LIFE IN THE PAST - EVOLUTION

Darshil Shah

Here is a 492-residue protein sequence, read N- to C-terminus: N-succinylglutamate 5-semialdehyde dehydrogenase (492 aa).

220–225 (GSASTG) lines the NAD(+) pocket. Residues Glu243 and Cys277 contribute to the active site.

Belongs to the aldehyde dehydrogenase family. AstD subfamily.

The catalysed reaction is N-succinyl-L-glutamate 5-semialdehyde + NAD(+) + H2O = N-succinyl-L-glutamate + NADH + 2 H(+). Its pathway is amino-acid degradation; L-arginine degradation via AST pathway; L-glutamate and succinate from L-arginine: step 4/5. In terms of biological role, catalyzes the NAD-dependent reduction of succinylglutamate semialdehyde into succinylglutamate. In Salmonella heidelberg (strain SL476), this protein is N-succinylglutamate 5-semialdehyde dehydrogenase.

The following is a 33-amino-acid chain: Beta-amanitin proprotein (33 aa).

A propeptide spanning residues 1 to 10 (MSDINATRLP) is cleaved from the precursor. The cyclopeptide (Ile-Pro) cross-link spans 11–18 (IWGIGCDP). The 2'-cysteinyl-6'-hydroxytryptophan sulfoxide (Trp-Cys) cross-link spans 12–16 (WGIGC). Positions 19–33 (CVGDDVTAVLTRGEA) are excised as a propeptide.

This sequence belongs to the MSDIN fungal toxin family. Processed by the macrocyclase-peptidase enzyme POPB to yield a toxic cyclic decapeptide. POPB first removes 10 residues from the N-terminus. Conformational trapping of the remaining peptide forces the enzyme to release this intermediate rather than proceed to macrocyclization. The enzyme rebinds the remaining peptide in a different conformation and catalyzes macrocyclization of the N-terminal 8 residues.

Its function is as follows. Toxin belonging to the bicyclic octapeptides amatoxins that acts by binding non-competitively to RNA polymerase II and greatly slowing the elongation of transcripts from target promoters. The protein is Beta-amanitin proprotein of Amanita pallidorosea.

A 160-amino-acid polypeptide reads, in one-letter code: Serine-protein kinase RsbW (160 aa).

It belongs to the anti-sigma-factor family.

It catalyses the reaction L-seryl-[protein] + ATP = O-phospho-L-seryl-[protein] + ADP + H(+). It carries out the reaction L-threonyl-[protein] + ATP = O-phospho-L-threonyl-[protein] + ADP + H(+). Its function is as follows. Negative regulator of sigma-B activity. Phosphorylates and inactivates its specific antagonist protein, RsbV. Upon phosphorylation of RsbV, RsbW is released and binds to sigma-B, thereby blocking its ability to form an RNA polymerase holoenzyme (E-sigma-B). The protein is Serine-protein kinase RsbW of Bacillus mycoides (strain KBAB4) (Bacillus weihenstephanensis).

Evolution is the process of development of complex living things from earlier simpler forms. Evolution has been thought of for years in ancient and in more modern times. Everyone knows Charles Darwin and Alfred Wallace as the fathers of evolution, who raised issues both scientifically and religiously which still continue to be debated today. Jean Lamarck first proposed a mechanism for evolution. Lamarck suggested that evolution occurs when the environment acts on an organism and causes it to change, whereas Charles Darwin suggested that only the fittest (them most suited to the environment) survive. For example, Lamarck would say that giraffes’ necks became long to reach the leaves on the trees. Darwin would say that only giraffes with long necks survive and pass the characteristics on to their offspring. The most sensible theory or idea is expressed by Lamarck because there is no question of how the animals can have greatly different characteristics in the same place at very short periods of times. Even though both theories are questionable (such as what drives the force of evolution) Lamarck portrays it simply as something that changes because it has to instead of the gene pool spreading and enlarging over such a short period of time in a very unrealistic change. The diagram shows the popular island flinches. Darwin noted how each bird had different characteristics on different islands. This is how divergent evolution works. The ‘new’ isolated population evolves to ‘fit’ in their new environment. Convergent evolution works when two unrelated species share similar environment and gradually develop the same characteristics. Examples are Sharks, Dolphins and Whales who all have similar body shapes. The fossil record also provides evidence for evolution. Darwin noted how modern armadillos in South America show how they developed from a common ancestor. Comparative anatomy also provides evidence for evolution. Modern horses can be traced to 60-million old ancestors. The forelimbs of unrelated vertebrates show how they developed from a common ancestor. Comparative embryology has shows that embryos of some animals of some vertebrates have structures that may lead to a common ancestor or the evolutionary past. For example, human embryos have a yolk sac, gill slits and a tail in their early stage (so do fishes, lizards, chickens and many more). Biogeographical evidence can also suggest common ancestors for evolution. For example, there are two distinct species worldwide of whip bird on the east and west coast of Australia. They were once found everywhere in Australia, but now they are separate and have their own characteristics. There is increasing genetic and biochemical evidence providing links with common ancestors. DNA testing has shows links with humans and other primates.